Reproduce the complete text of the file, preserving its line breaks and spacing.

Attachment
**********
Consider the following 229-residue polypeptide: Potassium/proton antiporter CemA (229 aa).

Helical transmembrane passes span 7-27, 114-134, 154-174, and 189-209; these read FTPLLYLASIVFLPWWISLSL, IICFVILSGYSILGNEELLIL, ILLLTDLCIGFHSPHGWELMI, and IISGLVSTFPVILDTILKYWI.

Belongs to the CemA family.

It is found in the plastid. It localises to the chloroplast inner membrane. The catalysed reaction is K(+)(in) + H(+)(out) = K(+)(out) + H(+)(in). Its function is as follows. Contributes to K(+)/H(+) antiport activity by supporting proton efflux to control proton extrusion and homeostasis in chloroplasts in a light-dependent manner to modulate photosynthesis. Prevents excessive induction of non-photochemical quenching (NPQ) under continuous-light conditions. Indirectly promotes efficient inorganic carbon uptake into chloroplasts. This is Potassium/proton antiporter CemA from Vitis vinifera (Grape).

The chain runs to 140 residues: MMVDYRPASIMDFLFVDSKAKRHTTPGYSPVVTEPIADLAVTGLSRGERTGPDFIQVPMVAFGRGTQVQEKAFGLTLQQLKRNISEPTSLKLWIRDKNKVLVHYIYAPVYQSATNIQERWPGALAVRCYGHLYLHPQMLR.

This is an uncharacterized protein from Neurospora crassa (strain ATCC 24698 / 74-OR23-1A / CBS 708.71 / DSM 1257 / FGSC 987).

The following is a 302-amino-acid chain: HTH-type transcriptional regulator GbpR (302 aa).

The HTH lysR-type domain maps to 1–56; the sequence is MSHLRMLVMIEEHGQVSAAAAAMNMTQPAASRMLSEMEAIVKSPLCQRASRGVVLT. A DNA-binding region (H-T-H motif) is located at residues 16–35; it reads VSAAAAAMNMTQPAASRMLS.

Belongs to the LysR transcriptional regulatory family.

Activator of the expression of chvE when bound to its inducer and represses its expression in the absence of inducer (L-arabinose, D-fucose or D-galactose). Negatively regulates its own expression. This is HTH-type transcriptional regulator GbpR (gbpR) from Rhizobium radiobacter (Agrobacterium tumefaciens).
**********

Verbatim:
Consider the following 229-residue polypeptide: Potassium/proton antiporter CemA (229 aa).

Helical transmembrane passes span 7-27, 114-134, 154-174, and 189-209; these read FTPLLYLASIVFLPWWISLSL, IICFVILSGYSILGNEELLIL, ILLLTDLCIGFHSPHGWELMI, and IISGLVSTFPVILDTILKYWI.

Belongs to the CemA family.

It is found in the plastid. It localises to the chloroplast inner membrane. The catalysed reaction is K(+)(in) + H(+)(out) = K(+)(out) + H(+)(in). Its function is as follows. Contributes to K(+)/H(+) antiport activity by supporting proton efflux to control proton extrusion and homeostasis in chloroplasts in a light-dependent manner to modulate photosynthesis. Prevents excessive induction of non-photochemical quenching (NPQ) under continuous-light conditions. Indirectly promotes efficient inorganic carbon uptake into chloroplasts. This is Potassium/proton antiporter CemA from Vitis vinifera (Grape).

The chain runs to 140 residues: MMVDYRPASIMDFLFVDSKAKRHTTPGYSPVVTEPIADLAVTGLSRGERTGPDFIQVPMVAFGRGTQVQEKAFGLTLQQLKRNISEPTSLKLWIRDKNKVLVHYIYAPVYQSATNIQERWPGALAVRCYGHLYLHPQMLR.

This is an uncharacterized protein from Neurospora crassa (strain ATCC 24698 / 74-OR23-1A / CBS 708.71 / DSM 1257 / FGSC 987).

The following is a 302-amino-acid chain: HTH-type transcriptional regulator GbpR (302 aa).

The HTH lysR-type domain maps to 1–56; the sequence is MSHLRMLVMIEEHGQVSAAAAAMNMTQPAASRMLSEMEAIVKSPLCQRASRGVVLT. A DNA-binding region (H-T-H motif) is located at residues 16–35; it reads VSAAAAAMNMTQPAASRMLS.

Belongs to the LysR transcriptional regulatory family.

Activator of the expression of chvE when bound to its inducer and represses its expression in the absence of inducer (L-arabinose, D-fucose or D-galactose). Negatively regulates its own expression. This is HTH-type transcriptional regulator GbpR (gbpR) from Rhizobium radiobacter (Agrobacterium tumefaciens).